The film has little to do with the sports side of things, at least directly. It more has to do with the homoerotic relationship between DuPont and Schultz, as well as the interference of Schultz's brother Dave (Mark Ruffalo) - who also won gold in 1984 and is doing slightly better. It is why he's skeptical and tries to save Mark from what he sees as a trap. What ends up happening is psychological torture that is largely fueled by DuPont's own neurotic collapse as he goes from trying to please his mother to vicariously seeking glory through Mark's physical prowess. If it isn't DuPont yelling and brandishing weapons, it is Mark tearing apart hotel rooms. It's a mess to fight for glory only to be rejected.

Based solely on Oscar results, the film paid a lot of attention on Carell and Ruffalo's performances. It is true. They were both very good and Carell's dramatic turn was unnerving due to how emotionally lacking it was. However, it is Tatum's role as Mark that feels greatly ignored despite being arguably the film's best attribute. He is just as distant as Carell was, but his physical prowess makes his failures feel more tragic. You sympathize with him as he frustratingly smashes his face for failing to achieve victory. After all, he is a gold medal Olympic athlete. He should be able to overcome pansies from across town. Add in DuPont's frustration, and you have a ball of misguided rage that makes for a powerful performance. Considering that Tatum has gone from mediocre teen sex symbol to charismatic hunk over the past 10 years, this is one of the few films that should've guaranteed him an Oscar nomination. Ruffalo by comparison did nothing more than hunch over and grin in a funny way.

It may be a tough film to call great largely because of how underwhelming the atmosphere is. The exterior shots are of a giant ranch surrounded by forests. It almost seems to have a perpetual state of cloudiness. It's unnerving, especially when piled onto a nuanced story where everyone seems distant. There are those moments where things literally clear up, but it's always grounded in frustration. Frustration that Mark cannot live up to DuPont's standards, and likewise DuPont cannot live up to his mother's standards. It's the inevitable cycle of competition that is hurtful. It's what the film captures best. The fact that things end and Mark is no better at the end than he was at the start only shows how tragic the treatment of Olympic athletes can be following their brief moment in the sun. After all, they work hard to achieve glory every two years. What happens when you're physically unable to do that? That's the real horror story.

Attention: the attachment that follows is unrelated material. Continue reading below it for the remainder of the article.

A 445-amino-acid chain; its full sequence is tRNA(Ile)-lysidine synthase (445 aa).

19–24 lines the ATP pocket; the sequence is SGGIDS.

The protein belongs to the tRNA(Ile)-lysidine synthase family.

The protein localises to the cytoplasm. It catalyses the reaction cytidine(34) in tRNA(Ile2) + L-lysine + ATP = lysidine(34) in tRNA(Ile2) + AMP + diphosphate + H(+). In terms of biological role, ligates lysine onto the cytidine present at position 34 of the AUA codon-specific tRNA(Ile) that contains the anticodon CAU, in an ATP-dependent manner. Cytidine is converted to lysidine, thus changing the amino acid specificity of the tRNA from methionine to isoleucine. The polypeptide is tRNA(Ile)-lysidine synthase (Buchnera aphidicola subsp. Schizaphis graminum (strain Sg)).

If you're stuck thinking that Foxcatcher is overrated or that there are better sports movies released after 2011, I daresay that it's tough. I want to believe that cinema's golden boy will always be sports movies, but they're genuinely underwhelming and stock with not too many going above and beyond the formula. Considering that I am not including documentaries (which would alter this piece greatly), it is difficult to find a sports film that tackles the idea of sports in a compelling and visceral way. I want to think that there's a more upbeat movie, but it's not coming to mind. All we have is a strong exploration of male aggression in sports via a true story that may be suspect in honesty, but is nevertheless an engaging journey front to back. Miller has done great work in the past (specifically Capote), and it's nice to see him doing more here.

My one fear is that this decade, which is already more than halfway over, will not produce their fair share of iconic sports movies. While it would help to raise enthusiasm for the Olympics, it doesn't seem like there's much to go off of. True, there was Race from earlier this year - which had good but not great reviews. There hasn't been a standout film since easily The Fighter or Black Swan in 2010. Foxcatcher is sure to appeal to those wanting a darker side to sports films, but I still hold out hope that the upbeat, unifying drama is somewhere out there waiting to be discovered. For now, I feel fine in declaring that Foxcatcher is the best sports film of the past five years, and is in some ways underrated due to how it fared during awards season. It's unnerving for sure, but well worth the ride if just for its specific vision.